On the other end of the political spectrum is Tikkun magazine, "a bi-monthly Jewish Critique of Politics, Culture, and Society." Founded by Rabbi Michael Lerner, the magazine is intimately tied in with the "Tikkun Community" of political activists who base their actions on a spiritual view of the world. They emphasize that their approach is not to dress the liberal agenda in "values" or "spiritual" language, but rather to address society's ethos of selfishness and materialism and how it plays out in peoples? lives in damaging ways.

Most of the online articles in Tikkun, both current and archived, aren't accessible for viewing unless one subscribes. In the current issue there are several interesting articles: The Junk Science of Abortion?Breast Cancer Syndrome, by Diana Dukhanovais a propos to the article above on the politics of science and is entitled ; A Spiritual Dimension For Business, by Ben Cohen and Mal Warwick delves into economic kashrut is ; and finally The End of Public Space: Israel's New Shopping Malls, by Micha Odenheimer. The main editorial, Hostile Takeover: Theocracy in America is a summary of Rabbi Lerner's critique of the Religious Right and the need for there to be a counter, progressive religious/spiritual voice.

Ari Paul writes an interesting book review of Stephanie Gutmann's The Other War: Israelis, Palestinians, and the Struggle for Media Supremacy. Ms. Gutmann's book was prompted by her frustration with the pro-Palestinian bias she sees in Western media, and was researched by her traveling to Israel to monitor Western journalists. Her discovery: these journalists are more sympathetic to the Palestinians, and present a David (Palestinians) v. Goliath (Israelis) picture. Mr. Paul argues that the two parties exist under very different conditions and power dynamics. Therefore it is appropriate that the approach to reporting be different for each. He assesses Ms. Gutmann's goal as being to "expose the shortcomings of many Western journalists . . . in order to call into question what we see concerning the occupation." Ultimately, Mr. Paul considers the author's attempt to garner more sympathy for Israel a failure due to her "overzealousness" in trying to correct the historical record without acknowledging ?the brutality of the Occupation." He accuses her of showing her bias, and in the process shows his. Indeed, in a conflict as emotion-laden and historically complex as the Israeli/Palestinian conflict, it is difficult to find truly balanced reporting.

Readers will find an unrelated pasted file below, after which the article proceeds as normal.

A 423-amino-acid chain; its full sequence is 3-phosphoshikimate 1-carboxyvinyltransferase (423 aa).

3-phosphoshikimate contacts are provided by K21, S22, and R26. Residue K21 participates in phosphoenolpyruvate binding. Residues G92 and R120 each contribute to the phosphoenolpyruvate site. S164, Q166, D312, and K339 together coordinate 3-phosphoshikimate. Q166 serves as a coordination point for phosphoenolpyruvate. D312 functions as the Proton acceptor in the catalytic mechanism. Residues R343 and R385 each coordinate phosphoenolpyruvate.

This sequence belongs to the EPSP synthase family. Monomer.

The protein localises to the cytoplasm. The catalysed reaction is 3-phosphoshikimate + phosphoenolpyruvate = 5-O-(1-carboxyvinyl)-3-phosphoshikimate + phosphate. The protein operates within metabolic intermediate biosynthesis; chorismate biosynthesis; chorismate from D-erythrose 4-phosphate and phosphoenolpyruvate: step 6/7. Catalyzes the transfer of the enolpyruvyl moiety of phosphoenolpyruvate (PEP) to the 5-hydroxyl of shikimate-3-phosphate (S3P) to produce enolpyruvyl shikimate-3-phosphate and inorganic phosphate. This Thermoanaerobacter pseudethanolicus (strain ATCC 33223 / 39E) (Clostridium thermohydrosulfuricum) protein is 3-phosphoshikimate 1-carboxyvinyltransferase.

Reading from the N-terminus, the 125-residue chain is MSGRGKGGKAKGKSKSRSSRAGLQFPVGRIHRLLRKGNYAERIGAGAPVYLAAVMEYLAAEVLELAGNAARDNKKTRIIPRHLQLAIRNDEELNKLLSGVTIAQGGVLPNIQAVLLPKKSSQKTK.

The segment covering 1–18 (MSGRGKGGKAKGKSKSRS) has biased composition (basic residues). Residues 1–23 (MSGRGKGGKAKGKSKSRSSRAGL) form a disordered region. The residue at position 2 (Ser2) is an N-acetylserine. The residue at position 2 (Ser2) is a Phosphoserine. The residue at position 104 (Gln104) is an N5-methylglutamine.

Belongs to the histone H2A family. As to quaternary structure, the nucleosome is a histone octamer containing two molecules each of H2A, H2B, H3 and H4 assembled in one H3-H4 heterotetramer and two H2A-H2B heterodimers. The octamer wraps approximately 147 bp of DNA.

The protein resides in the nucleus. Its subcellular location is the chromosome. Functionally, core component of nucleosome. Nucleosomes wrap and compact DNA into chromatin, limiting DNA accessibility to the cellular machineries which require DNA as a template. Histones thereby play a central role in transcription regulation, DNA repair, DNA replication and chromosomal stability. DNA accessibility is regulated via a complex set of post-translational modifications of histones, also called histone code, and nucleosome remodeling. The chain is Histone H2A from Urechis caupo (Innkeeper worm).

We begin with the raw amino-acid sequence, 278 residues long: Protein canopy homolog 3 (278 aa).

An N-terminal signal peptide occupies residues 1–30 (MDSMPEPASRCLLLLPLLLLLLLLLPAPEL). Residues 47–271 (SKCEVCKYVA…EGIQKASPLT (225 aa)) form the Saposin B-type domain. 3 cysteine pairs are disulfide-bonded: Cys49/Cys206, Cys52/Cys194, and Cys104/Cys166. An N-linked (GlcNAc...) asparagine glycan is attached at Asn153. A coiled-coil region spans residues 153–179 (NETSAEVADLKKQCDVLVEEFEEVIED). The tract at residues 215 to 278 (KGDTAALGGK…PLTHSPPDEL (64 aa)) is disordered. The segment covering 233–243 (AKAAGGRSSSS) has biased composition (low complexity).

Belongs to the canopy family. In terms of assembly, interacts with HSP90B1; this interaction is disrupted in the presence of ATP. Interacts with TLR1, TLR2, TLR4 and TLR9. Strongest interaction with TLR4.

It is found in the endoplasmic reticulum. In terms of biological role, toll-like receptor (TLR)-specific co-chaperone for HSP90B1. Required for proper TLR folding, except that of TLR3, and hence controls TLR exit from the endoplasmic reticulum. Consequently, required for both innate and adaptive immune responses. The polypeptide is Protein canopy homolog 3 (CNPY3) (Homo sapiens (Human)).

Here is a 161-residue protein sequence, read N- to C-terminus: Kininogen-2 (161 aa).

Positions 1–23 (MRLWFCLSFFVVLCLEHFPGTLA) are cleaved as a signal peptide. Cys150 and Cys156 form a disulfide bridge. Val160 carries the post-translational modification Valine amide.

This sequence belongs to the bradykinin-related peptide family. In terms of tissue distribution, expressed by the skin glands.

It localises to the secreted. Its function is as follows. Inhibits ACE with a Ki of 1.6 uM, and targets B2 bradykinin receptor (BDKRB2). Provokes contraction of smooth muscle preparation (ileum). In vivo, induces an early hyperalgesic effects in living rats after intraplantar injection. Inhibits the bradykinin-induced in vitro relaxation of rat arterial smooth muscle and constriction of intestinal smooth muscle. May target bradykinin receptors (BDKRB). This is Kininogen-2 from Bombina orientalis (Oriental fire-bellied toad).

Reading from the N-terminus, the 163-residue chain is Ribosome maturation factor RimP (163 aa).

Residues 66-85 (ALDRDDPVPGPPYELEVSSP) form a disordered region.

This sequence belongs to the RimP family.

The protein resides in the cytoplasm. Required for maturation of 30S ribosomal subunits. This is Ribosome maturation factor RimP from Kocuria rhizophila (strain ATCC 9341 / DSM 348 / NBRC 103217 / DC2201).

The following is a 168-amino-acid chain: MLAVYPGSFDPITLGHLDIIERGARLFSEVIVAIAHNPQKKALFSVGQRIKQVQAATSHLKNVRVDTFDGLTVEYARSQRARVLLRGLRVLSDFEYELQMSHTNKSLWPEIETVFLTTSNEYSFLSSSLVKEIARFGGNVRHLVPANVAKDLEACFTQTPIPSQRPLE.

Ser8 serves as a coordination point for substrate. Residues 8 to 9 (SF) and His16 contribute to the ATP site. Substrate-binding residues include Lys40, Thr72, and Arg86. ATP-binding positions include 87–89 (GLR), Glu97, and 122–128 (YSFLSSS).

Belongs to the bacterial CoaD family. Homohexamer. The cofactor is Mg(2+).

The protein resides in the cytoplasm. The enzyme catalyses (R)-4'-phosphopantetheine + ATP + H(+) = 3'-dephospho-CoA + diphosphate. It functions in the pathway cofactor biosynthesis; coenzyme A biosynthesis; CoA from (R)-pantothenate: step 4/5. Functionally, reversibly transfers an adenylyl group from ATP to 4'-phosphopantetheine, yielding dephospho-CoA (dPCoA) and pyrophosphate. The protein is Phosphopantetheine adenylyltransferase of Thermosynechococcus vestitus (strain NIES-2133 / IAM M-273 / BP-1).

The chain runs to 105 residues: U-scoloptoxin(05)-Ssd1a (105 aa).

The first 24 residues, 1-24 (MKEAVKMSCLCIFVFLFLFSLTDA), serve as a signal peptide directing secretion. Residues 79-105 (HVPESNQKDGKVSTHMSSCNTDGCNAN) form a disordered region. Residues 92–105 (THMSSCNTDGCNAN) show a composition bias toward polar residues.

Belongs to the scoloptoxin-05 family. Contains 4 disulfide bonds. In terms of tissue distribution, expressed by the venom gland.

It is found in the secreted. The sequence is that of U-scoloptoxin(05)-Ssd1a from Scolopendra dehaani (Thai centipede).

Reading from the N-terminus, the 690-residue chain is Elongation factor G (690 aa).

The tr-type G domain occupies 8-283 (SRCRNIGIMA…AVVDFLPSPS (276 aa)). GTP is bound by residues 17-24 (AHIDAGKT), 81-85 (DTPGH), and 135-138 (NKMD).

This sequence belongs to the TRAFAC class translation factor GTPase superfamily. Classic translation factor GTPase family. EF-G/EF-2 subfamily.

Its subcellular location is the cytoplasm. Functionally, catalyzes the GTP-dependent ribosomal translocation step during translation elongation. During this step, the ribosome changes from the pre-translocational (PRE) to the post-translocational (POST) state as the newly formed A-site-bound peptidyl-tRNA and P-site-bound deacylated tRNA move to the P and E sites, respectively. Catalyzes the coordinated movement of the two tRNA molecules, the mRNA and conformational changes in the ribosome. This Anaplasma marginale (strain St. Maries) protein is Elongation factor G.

Another article, Learning to Love Sharon by Anshel Pfeffer, the media critic for the Jerusalem Post, is a more balanced look at the history of the media's attitudes toward Ariel Sharon. From Sharon's early years as a war hero, through his revilement as a potential dictator, perpetrator of war atrocities, and party to financial scandals, to his current status (pre-stroke) as the most popular Israeli leader since David Ben-Gurion, Mr. Pfeffer sees the Israeli media as fickle and willing to forgive as long as the policies and outcomes fit their "left-leaning" worldview. No specific insight is given, except to say that Mr. Sharon doesn't have significant opposition in a battle-weary country.

Editor's note: Worth reading, the op/ed piece "In the Mountain?s Shade" by Trudy Rubin in the Philadelphia Inquirer Friday, January 6 and "THE GENERAL An Israeli Journalist's six years of conversations with Ariel Sharon" Ari Shavit's 12 page profile in the January 23 & 30 issue New Yorker Magazine.

Past Features of Media Watch